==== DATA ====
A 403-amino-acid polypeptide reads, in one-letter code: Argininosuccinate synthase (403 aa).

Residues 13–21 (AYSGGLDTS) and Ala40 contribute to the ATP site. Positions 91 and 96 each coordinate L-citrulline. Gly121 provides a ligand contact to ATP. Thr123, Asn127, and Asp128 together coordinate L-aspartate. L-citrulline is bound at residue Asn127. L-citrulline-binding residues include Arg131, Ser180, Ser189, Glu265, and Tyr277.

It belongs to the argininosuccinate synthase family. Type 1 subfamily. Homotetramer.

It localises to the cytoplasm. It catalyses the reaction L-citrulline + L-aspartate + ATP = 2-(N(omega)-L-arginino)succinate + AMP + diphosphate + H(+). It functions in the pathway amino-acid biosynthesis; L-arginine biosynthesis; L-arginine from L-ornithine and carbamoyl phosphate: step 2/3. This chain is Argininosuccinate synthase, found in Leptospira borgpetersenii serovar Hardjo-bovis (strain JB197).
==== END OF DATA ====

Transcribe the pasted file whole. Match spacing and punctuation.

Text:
A 403-amino-acid polypeptide reads, in one-letter code: Argininosuccinate synthase (403 aa).

Residues 13–21 (AYSGGLDTS) and Ala40 contribute to the ATP site. Positions 91 and 96 each coordinate L-citrulline. Gly121 provides a ligand contact to ATP. Thr123, Asn127, and Asp128 together coordinate L-aspartate. L-citrulline is bound at residue Asn127. L-citrulline-binding residues include Arg131, Ser180, Ser189, Glu265, and Tyr277.

It belongs to the argininosuccinate synthase family. Type 1 subfamily. Homotetramer.

It localises to the cytoplasm. It catalyses the reaction L-citrulline + L-aspartate + ATP = 2-(N(omega)-L-arginino)succinate + AMP + diphosphate + H(+). It functions in the pathway amino-acid biosynthesis; L-arginine biosynthesis; L-arginine from L-ornithine and carbamoyl phosphate: step 2/3. This chain is Argininosuccinate synthase, found in Leptospira borgpetersenii serovar Hardjo-bovis (strain JB197).